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Opeth - Heritage CD (album) cover

HERITAGE

Opeth

 

Tech/Extreme Prog Metal

3.84 | 938 ratings

From Progarchives.com, the ultimate progressive rock music website

EatThatPhonebook
Prog Reviewer
4 stars 7/10

"Heritage" is one of the most radical retro-Progressive Rock albums ever.

With a little bit controversy accompanied by a bit of confusion by the fans, here comes, after three years, "Heritage", Opeth's tenth studio album already. An almost dramatic turn of direction is why people are confused really: instead of the Progressive Death Metal album, we have a soft, retro prog rock release. Comparisons are thrown to "Damnation" which was considered the softest Opeth album, and still is. But "Heritage" is one of those rare retro-prog albums that gives just as much impact as a good Prog Rock album of the seventies, feeling like one of them, instead of "Damnation", which didn't at all feel that way, even though the two albums end up being approximately at the same level.

"Heritage" has a very impressive atmosphere that truly captures those magical moments that obscure Prog bands of the golden age were able to create so wonderfully, instead of perhaps influences such as Yes or Genesis, even though admittedly there are more than a few hints to King Crimson. The fuzzy guitars are far from the distorted ones of the previous Opeth albums, the keyboards much more abundant, as well as flutes, acoustic guitars, organs, spacey mellotrons, and all the typical elements of the genre. Because, looking at it musically, it's a pretty standard Prog Rock album, but it unfolds so much more with repeated listens.

What seemed to be the most impressive about this album is how the band can perfectly create a vintage and magical sounding atmosphere, especially in their mellower, creepier moments. The more lively moments can be a tiny bit disappointing in a few spots, but mostly, even these are almost always top-notch. Not only the melodies for the most part tend to be beautiful, but the arrangements and the instrumentation are always extremely ambitious and complex. Behind the quasi-biblical theme that echoes in every song, there is a strong, earthly feel to the music, especially in my beloved mellow moments, where you feel like it is music that comes from the inner parts of the earth, it's so visceral.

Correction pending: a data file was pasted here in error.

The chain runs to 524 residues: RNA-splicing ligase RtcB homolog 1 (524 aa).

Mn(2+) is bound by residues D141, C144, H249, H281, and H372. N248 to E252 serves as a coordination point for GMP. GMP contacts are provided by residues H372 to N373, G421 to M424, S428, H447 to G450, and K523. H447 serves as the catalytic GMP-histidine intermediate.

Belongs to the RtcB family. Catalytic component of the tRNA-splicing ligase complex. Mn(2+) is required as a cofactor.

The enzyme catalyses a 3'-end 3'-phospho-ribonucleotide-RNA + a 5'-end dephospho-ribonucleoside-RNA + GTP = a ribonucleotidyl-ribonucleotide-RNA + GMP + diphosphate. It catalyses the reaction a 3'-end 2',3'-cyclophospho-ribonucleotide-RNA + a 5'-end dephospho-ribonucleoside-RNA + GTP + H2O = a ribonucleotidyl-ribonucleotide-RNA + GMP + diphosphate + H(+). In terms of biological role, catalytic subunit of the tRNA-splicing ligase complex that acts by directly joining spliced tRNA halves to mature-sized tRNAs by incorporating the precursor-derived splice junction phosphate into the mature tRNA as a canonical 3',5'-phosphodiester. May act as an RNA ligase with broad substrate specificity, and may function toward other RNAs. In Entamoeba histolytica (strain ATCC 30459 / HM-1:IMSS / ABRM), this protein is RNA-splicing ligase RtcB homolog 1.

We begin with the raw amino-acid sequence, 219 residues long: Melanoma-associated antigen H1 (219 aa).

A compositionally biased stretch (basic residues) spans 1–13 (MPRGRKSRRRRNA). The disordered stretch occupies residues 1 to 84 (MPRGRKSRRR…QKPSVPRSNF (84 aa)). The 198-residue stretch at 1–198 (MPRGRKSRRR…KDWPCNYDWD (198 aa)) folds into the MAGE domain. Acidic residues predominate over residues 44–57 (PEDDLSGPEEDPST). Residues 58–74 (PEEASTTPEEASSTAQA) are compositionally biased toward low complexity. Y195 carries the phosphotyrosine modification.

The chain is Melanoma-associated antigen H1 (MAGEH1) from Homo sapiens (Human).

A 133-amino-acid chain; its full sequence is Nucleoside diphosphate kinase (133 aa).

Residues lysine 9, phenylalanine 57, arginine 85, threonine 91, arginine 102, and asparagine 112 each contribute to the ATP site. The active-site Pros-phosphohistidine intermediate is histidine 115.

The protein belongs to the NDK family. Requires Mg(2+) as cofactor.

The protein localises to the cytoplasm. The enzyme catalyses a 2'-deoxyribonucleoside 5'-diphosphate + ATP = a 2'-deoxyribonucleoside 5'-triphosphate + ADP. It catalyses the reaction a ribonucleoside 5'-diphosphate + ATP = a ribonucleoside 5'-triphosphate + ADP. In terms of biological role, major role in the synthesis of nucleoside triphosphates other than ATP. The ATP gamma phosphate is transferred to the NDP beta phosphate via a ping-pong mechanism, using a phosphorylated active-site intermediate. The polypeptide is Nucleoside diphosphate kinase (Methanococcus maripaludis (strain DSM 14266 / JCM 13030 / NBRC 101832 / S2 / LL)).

Many of the songs here require multiple listens before they can be swallowed properly, that said even for the single "The Devil's Orchard", a multi faced six minute piece that almost always maintains great quality. The claustrophobic and sinister "I Feel The Dark" is just as great, with impressive performances by all the musicians. The more Jazzy songs like "Haxprocess" and "Nepenthe" don't quite deliver as much as the previous tracks in their softness, but the other more lively songs do: "The Lines In My Hand" and "Slither" sound like old, mystic Hard Rock songs, extremely catchy and once again boasting great musicianship by each member. The two longer songs of the album are very different from each other, "Famine" and "Folklore": while the first one is darker, more tense, and has a unique Oriental- esque section in the beginning (with the percussions and everything), "Folklore" is much more lively, epic sounding in many spots, especially the mighty presence of the mellotron at the end of the piece.

With "Heritage" Opeth have massively changed their sound in a way that I didn't at all expect. This is one of the most radical retro progressive rock albums I've heard, remaining extremely faithful to the sounds of the seventies. If they should go on with this kind of music, I personally wouldn't complain, even though I miss the metal passages.

EatThatPhonebook | 4/5 |

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